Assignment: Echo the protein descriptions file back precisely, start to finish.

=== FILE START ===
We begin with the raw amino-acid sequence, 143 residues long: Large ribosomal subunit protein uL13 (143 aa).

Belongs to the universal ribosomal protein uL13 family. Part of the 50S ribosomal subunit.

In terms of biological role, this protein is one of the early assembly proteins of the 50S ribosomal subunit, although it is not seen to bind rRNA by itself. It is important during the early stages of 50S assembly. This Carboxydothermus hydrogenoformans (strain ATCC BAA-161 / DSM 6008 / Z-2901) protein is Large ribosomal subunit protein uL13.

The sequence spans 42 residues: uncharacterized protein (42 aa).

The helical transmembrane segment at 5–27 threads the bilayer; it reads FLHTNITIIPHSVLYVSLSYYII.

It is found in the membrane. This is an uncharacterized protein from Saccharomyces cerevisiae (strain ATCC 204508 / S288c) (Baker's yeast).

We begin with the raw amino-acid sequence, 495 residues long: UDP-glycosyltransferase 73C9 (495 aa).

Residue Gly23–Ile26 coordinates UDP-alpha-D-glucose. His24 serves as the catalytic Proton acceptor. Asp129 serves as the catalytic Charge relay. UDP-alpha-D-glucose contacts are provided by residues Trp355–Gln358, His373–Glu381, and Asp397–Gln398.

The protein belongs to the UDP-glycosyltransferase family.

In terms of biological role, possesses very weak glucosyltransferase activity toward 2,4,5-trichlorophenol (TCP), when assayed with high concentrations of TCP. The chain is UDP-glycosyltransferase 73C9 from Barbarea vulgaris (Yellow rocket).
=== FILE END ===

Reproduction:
We begin with the raw amino-acid sequence, 143 residues long: Large ribosomal subunit protein uL13 (143 aa).

Belongs to the universal ribosomal protein uL13 family. Part of the 50S ribosomal subunit.

In terms of biological role, this protein is one of the early assembly proteins of the 50S ribosomal subunit, although it is not seen to bind rRNA by itself. It is important during the early stages of 50S assembly. This Carboxydothermus hydrogenoformans (strain ATCC BAA-161 / DSM 6008 / Z-2901) protein is Large ribosomal subunit protein uL13.

The sequence spans 42 residues: uncharacterized protein (42 aa).

The helical transmembrane segment at 5–27 threads the bilayer; it reads FLHTNITIIPHSVLYVSLSYYII.

It is found in the membrane. This is an uncharacterized protein from Saccharomyces cerevisiae (strain ATCC 204508 / S288c) (Baker's yeast).

We begin with the raw amino-acid sequence, 495 residues long: UDP-glycosyltransferase 73C9 (495 aa).

Residue Gly23–Ile26 coordinates UDP-alpha-D-glucose. His24 serves as the catalytic Proton acceptor. Asp129 serves as the catalytic Charge relay. UDP-alpha-D-glucose contacts are provided by residues Trp355–Gln358, His373–Glu381, and Asp397–Gln398.

The protein belongs to the UDP-glycosyltransferase family.

In terms of biological role, possesses very weak glucosyltransferase activity toward 2,4,5-trichlorophenol (TCP), when assayed with high concentrations of TCP. The chain is UDP-glycosyltransferase 73C9 from Barbarea vulgaris (Yellow rocket).